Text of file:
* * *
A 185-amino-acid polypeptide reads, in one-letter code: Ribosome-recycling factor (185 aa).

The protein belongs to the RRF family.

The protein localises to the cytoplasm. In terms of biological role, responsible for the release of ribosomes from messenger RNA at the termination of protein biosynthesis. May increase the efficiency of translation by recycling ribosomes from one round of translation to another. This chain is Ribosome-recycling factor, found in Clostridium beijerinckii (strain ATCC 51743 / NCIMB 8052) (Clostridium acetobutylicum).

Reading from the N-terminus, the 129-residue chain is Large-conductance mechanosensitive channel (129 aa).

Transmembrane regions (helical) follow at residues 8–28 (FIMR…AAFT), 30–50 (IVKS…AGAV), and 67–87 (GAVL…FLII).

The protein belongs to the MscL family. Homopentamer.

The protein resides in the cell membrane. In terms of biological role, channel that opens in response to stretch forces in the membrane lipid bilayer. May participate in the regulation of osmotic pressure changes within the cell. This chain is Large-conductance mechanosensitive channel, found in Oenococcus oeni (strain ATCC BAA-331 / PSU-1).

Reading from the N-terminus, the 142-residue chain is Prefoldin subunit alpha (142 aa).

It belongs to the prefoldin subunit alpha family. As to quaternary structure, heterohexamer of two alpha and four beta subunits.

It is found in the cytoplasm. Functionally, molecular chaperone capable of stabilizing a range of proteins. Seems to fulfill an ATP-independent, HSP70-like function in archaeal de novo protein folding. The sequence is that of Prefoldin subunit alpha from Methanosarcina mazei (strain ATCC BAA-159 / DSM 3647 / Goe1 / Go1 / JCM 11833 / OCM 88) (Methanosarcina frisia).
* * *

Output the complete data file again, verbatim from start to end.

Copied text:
A 185-amino-acid polypeptide reads, in one-letter code: Ribosome-recycling factor (185 aa).

The protein belongs to the RRF family.

The protein localises to the cytoplasm. In terms of biological role, responsible for the release of ribosomes from messenger RNA at the termination of protein biosynthesis. May increase the efficiency of translation by recycling ribosomes from one round of translation to another. This chain is Ribosome-recycling factor, found in Clostridium beijerinckii (strain ATCC 51743 / NCIMB 8052) (Clostridium acetobutylicum).

Reading from the N-terminus, the 129-residue chain is Large-conductance mechanosensitive channel (129 aa).

Transmembrane regions (helical) follow at residues 8–28 (FIMR…AAFT), 30–50 (IVKS…AGAV), and 67–87 (GAVL…FLII).

The protein belongs to the MscL family. Homopentamer.

The protein resides in the cell membrane. In terms of biological role, channel that opens in response to stretch forces in the membrane lipid bilayer. May participate in the regulation of osmotic pressure changes within the cell. This chain is Large-conductance mechanosensitive channel, found in Oenococcus oeni (strain ATCC BAA-331 / PSU-1).

Reading from the N-terminus, the 142-residue chain is Prefoldin subunit alpha (142 aa).

It belongs to the prefoldin subunit alpha family. As to quaternary structure, heterohexamer of two alpha and four beta subunits.

It is found in the cytoplasm. Functionally, molecular chaperone capable of stabilizing a range of proteins. Seems to fulfill an ATP-independent, HSP70-like function in archaeal de novo protein folding. The sequence is that of Prefoldin subunit alpha from Methanosarcina mazei (strain ATCC BAA-159 / DSM 3647 / Goe1 / Go1 / JCM 11833 / OCM 88) (Methanosarcina frisia).